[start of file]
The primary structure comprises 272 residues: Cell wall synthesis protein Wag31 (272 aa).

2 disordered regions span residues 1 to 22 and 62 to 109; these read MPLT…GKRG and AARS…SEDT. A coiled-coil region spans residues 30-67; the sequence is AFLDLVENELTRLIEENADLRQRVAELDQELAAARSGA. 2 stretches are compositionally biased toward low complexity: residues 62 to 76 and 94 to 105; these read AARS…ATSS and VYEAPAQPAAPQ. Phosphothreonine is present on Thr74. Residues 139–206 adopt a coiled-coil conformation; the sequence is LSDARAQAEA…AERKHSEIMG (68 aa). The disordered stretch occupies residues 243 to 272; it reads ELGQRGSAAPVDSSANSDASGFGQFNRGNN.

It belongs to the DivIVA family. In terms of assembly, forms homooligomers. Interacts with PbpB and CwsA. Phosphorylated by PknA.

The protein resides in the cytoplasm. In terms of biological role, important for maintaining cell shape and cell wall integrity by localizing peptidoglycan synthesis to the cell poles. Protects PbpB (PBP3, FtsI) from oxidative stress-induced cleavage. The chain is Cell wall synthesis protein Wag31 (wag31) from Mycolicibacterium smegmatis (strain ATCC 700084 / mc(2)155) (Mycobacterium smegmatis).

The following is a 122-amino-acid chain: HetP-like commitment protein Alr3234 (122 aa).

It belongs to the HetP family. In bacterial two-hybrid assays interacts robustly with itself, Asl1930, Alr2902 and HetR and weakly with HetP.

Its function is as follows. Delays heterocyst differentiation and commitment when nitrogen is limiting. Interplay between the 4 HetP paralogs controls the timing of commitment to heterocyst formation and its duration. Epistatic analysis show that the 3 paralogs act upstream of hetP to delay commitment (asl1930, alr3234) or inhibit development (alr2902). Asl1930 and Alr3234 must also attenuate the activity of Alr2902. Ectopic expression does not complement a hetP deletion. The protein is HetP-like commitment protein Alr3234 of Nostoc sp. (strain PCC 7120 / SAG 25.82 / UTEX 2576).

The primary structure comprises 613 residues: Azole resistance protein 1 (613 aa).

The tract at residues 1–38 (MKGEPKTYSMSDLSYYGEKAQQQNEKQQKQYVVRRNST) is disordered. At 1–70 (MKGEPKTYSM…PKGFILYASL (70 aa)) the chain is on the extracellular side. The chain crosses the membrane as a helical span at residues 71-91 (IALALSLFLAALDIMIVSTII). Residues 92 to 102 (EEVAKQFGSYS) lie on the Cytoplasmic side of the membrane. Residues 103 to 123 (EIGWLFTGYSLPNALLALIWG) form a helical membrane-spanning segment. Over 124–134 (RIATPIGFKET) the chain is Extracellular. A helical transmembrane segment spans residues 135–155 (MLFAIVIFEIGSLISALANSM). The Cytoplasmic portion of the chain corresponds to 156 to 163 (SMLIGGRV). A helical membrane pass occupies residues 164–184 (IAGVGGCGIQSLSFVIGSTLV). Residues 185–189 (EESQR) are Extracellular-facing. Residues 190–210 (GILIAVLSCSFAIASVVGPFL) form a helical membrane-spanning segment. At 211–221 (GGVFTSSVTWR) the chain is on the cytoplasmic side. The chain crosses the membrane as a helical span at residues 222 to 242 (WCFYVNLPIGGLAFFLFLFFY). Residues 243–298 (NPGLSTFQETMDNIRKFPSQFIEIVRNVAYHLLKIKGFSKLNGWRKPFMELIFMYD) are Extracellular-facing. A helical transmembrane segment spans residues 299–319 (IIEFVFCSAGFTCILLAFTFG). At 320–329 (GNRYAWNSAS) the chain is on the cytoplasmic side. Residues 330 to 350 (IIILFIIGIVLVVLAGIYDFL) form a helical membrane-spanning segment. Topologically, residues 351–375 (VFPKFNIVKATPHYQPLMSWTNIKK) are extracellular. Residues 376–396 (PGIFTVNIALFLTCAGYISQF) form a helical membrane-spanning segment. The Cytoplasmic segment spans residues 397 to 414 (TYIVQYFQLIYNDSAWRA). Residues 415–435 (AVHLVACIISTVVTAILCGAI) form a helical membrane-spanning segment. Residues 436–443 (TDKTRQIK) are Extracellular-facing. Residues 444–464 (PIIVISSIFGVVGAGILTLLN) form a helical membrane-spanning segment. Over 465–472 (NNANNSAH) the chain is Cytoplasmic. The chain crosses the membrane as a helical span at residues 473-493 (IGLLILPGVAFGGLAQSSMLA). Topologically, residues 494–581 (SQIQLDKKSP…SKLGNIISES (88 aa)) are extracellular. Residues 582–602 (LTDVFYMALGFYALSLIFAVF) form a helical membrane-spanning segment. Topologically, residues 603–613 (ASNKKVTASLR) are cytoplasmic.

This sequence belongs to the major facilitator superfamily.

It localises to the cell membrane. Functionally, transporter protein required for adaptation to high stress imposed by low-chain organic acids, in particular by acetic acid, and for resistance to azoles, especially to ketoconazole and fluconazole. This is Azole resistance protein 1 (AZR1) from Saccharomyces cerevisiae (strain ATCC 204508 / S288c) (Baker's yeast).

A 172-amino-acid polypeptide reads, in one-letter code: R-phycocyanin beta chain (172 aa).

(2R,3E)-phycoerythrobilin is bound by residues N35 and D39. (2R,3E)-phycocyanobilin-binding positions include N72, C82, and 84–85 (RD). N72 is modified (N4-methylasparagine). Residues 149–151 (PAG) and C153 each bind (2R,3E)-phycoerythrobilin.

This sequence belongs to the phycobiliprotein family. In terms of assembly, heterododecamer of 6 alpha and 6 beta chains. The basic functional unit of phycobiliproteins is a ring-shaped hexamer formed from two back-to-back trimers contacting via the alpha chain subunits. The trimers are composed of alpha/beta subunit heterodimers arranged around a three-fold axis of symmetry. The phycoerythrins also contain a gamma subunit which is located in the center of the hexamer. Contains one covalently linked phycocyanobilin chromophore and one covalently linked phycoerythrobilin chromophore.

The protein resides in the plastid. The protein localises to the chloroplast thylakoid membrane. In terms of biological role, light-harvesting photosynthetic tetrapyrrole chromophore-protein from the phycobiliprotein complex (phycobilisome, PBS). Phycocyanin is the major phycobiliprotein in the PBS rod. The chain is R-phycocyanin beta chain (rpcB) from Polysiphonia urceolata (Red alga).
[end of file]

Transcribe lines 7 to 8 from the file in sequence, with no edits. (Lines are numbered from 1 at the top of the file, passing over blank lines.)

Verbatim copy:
Its function is as follows. Delays heterocyst differentiation and commitment when nitrogen is limiting. Interplay between the 4 HetP paralogs controls the timing of commitment to heterocyst formation and its duration. Epistatic analysis show that the 3 paralogs act upstream of hetP to delay commitment (asl1930, alr3234) or inhibit development (alr2902). Asl1930 and Alr3234 must also attenuate the activity of Alr2902. Ectopic expression does not complement a hetP deletion. The protein is HetP-like commitment protein Alr3234 of Nostoc sp. (strain PCC 7120 / SAG 25.82 / UTEX 2576).

The primary structure comprises 613 residues: Azole resistance protein 1 (613 aa).